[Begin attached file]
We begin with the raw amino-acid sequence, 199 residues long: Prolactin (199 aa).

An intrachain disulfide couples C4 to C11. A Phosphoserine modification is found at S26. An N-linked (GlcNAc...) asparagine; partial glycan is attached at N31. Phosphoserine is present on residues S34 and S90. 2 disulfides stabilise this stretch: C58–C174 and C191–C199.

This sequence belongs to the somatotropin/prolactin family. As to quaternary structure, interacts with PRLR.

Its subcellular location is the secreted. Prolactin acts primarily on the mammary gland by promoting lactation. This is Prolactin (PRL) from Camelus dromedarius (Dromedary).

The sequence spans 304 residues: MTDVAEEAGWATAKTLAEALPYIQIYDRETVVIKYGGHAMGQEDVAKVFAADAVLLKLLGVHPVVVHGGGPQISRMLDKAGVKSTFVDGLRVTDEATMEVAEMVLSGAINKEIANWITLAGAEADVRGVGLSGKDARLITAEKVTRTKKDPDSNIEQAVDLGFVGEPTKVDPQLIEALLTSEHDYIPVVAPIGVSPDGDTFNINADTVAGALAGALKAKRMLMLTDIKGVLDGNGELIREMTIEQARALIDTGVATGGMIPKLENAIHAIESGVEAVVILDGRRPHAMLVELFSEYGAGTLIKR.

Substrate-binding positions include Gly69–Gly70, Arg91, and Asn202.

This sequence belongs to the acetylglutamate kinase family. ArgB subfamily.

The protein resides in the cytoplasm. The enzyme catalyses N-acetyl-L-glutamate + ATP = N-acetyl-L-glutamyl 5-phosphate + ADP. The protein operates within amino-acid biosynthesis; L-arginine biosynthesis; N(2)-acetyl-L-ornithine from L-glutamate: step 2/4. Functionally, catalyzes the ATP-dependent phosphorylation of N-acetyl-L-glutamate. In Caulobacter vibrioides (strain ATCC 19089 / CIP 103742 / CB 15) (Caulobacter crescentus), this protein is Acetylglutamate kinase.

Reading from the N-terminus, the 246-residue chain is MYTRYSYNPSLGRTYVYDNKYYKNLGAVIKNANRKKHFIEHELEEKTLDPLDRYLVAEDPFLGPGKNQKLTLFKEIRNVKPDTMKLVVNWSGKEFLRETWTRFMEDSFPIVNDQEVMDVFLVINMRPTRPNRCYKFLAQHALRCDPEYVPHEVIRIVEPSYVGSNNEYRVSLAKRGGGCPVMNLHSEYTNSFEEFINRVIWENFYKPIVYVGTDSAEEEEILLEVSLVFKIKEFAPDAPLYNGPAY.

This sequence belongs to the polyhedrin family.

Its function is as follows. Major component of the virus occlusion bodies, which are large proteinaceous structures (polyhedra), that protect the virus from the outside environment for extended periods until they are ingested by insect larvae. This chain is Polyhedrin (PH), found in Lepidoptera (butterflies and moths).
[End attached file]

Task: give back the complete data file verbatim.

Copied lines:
We begin with the raw amino-acid sequence, 199 residues long: Prolactin (199 aa).

An intrachain disulfide couples C4 to C11. A Phosphoserine modification is found at S26. An N-linked (GlcNAc...) asparagine; partial glycan is attached at N31. Phosphoserine is present on residues S34 and S90. 2 disulfides stabilise this stretch: C58–C174 and C191–C199.

This sequence belongs to the somatotropin/prolactin family. As to quaternary structure, interacts with PRLR.

Its subcellular location is the secreted. Prolactin acts primarily on the mammary gland by promoting lactation. This is Prolactin (PRL) from Camelus dromedarius (Dromedary).

The sequence spans 304 residues: MTDVAEEAGWATAKTLAEALPYIQIYDRETVVIKYGGHAMGQEDVAKVFAADAVLLKLLGVHPVVVHGGGPQISRMLDKAGVKSTFVDGLRVTDEATMEVAEMVLSGAINKEIANWITLAGAEADVRGVGLSGKDARLITAEKVTRTKKDPDSNIEQAVDLGFVGEPTKVDPQLIEALLTSEHDYIPVVAPIGVSPDGDTFNINADTVAGALAGALKAKRMLMLTDIKGVLDGNGELIREMTIEQARALIDTGVATGGMIPKLENAIHAIESGVEAVVILDGRRPHAMLVELFSEYGAGTLIKR.

Substrate-binding positions include Gly69–Gly70, Arg91, and Asn202.

This sequence belongs to the acetylglutamate kinase family. ArgB subfamily.

The protein resides in the cytoplasm. The enzyme catalyses N-acetyl-L-glutamate + ATP = N-acetyl-L-glutamyl 5-phosphate + ADP. The protein operates within amino-acid biosynthesis; L-arginine biosynthesis; N(2)-acetyl-L-ornithine from L-glutamate: step 2/4. Functionally, catalyzes the ATP-dependent phosphorylation of N-acetyl-L-glutamate. In Caulobacter vibrioides (strain ATCC 19089 / CIP 103742 / CB 15) (Caulobacter crescentus), this protein is Acetylglutamate kinase.

Reading from the N-terminus, the 246-residue chain is MYTRYSYNPSLGRTYVYDNKYYKNLGAVIKNANRKKHFIEHELEEKTLDPLDRYLVAEDPFLGPGKNQKLTLFKEIRNVKPDTMKLVVNWSGKEFLRETWTRFMEDSFPIVNDQEVMDVFLVINMRPTRPNRCYKFLAQHALRCDPEYVPHEVIRIVEPSYVGSNNEYRVSLAKRGGGCPVMNLHSEYTNSFEEFINRVIWENFYKPIVYVGTDSAEEEEILLEVSLVFKIKEFAPDAPLYNGPAY.

This sequence belongs to the polyhedrin family.

Its function is as follows. Major component of the virus occlusion bodies, which are large proteinaceous structures (polyhedra), that protect the virus from the outside environment for extended periods until they are ingested by insect larvae. This chain is Polyhedrin (PH), found in Lepidoptera (butterflies and moths).